Hi Chris Always happy to share my experiences. Epoxy is basically a glue and whilst the aero boys like to use it with glass cloth to cover their wings because it bonds well to the wood and remains slightly flexible, my experience is it is dear, adds significantly to the weight, is difficult to apply evenly and has a nasty habit of running after application. We used on the large liners, having also seen the hype on U-Tube, and really struggled with the application. If I was using this as a sealing coat with or without cloth then I prefer Polyester lay up resin which is cheaper, thin and easy to apply, has controllable setting time and produces a much harder finish. Good luck with the registration, not sure I would want to get that close to HM Customs & Excise! Happy building Dave
Hi Wayne Can't have that lol Fitted engine and currently wiring up all the controls Has taken a bit longer than I thought because of my other projects like finishing Sovereign of the Seas and preparing RC Beaver for flight oh and trying to get a bit of oil painting finished off Who says retirement is boring lol I just keep running out of time not enough hours in the day We have a national model boat show on over labour weekend in October so I hope to have the jet finished by then but have to do some R and M on the Corvette and Amara tug steam engines before then as well Have posted latest pictures Cheers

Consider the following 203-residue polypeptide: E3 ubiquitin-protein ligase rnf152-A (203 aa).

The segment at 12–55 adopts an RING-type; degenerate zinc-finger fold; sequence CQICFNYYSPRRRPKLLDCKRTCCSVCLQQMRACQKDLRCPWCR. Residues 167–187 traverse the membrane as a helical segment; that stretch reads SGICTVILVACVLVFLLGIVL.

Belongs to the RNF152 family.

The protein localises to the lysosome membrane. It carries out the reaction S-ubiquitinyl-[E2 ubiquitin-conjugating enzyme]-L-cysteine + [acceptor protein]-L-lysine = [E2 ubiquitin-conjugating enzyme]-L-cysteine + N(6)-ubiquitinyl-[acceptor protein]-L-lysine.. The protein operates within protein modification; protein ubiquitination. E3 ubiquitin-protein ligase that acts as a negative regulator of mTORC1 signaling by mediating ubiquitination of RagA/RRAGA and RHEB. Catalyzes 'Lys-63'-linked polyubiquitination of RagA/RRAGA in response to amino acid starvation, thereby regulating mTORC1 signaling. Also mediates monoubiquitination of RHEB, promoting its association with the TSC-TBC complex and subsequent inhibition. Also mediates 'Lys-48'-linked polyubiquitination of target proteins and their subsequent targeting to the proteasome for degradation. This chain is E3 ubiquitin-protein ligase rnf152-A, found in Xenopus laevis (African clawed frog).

After the sail, I added some hardware to the spars, namely jackstays. I also ordered some aircraft plywood and used it to make new winch drums. These are sized to my current plan of only bracing the tops'l yards. Hopefully, this is the last set I'll have to make. Seeing into the dark interior of the hull can be a pain, more so the brighter it is outside. Mark got some red LEDs to light up the dash of his old pick-up (ute for my Assie friends) and gave me a left-over section. It requires a 12 volt supply (I'm running 6) and red doesn't really help in daylight, but I like the idea. If I can find a white LED strip that'll run on 6 volts, this will definitely get put in. The stern also had folding bulwarks like the bow, but that wrapped all the way around. On the real ship these were replace with a fixed bulwark except for a couple of panels that allowed access to the stern boat. By the time the ship came to Baltimore in 1955, these too were gone, with all their hardware. Again, I'm not making them functional, and decided to built these on the model rather than as separate pieces like on the bow. The hinges are represented inboard by card stock and brass eyes. The barrel portion of the hinges outboard at the bottom of each panel will be a little section of 1/16" wood dowel. The forward bulwarks were epoxied in place and the support rods were installed all around. The tops are raw because they all get a bright cap rail (varnished natural wood) and I'll put that on when it won't get messed up with paint or glue. A friend sent me a box of stuff, among which was a nive little cat face perfect for my catheads. Only having one, I was going to cast a pair in resin. But I'm out of casting resin and epoxy glue didn't set up in a way I liked, so we'll come back to that. The tops'l yards on the ship are hinged iron bands, line with wood staves. I wanted to replicate that functionality not only because that's what the ship has, but because it would allow me to take them off the mast without unrigging half the ship. I cut some heavy copper I use for everything and bent it into two half circles; soldiered brass tubing to the ends, and sawed out the notches with a jewelers saw. If only it had been that easy. Soldiering here tended to un-soldier there, cold soldier joints wouldn't hold. I gave up in frustration. I changed the gun carriages based on some research I did, but I'll post separate entries dealing with them and the ship's boats. I went looking for information on soldiering little things, and took another whack at the parrels. This time it worked out much better. I reused the copper band and brass tubing for the main and made the fore the same way. I still have to make the mizzen tops'l yard parrel, but my soldiering has gotten much much better. Last May ('17) I took the boat to the Baltimore Port Expo for National Maritime Day again, surrounded by members of our newly formed White Rocks Model Boat Club. I didn't manage to get her controls set-up in time, so she didn't go in the pool, but sat on her cart and looked pretty. I put her courses and trys'ls on her for this. The trys'ls won't be used when she sails, but can be set for static displays. The courses will get used, but I'll be able to buntl them up as shown to reduce sail. Also to reduce sail, the t'gallants and royals will be easily removable, or replaceable, as the case may be, depending on what wind there is. That pretty much brings us up to date as of July 2017. I'll post something about the boats and guns in a bit, as well as any other progress that's made. There's far more detail, images, and notes at my website on this, and the other models I'm working on at: http://todd.mainecav.org/model/ There's a few items I skimmed, or skipped over, like her signal flags, that are covered in detail there; like the day she was almost dismasted by the garage door.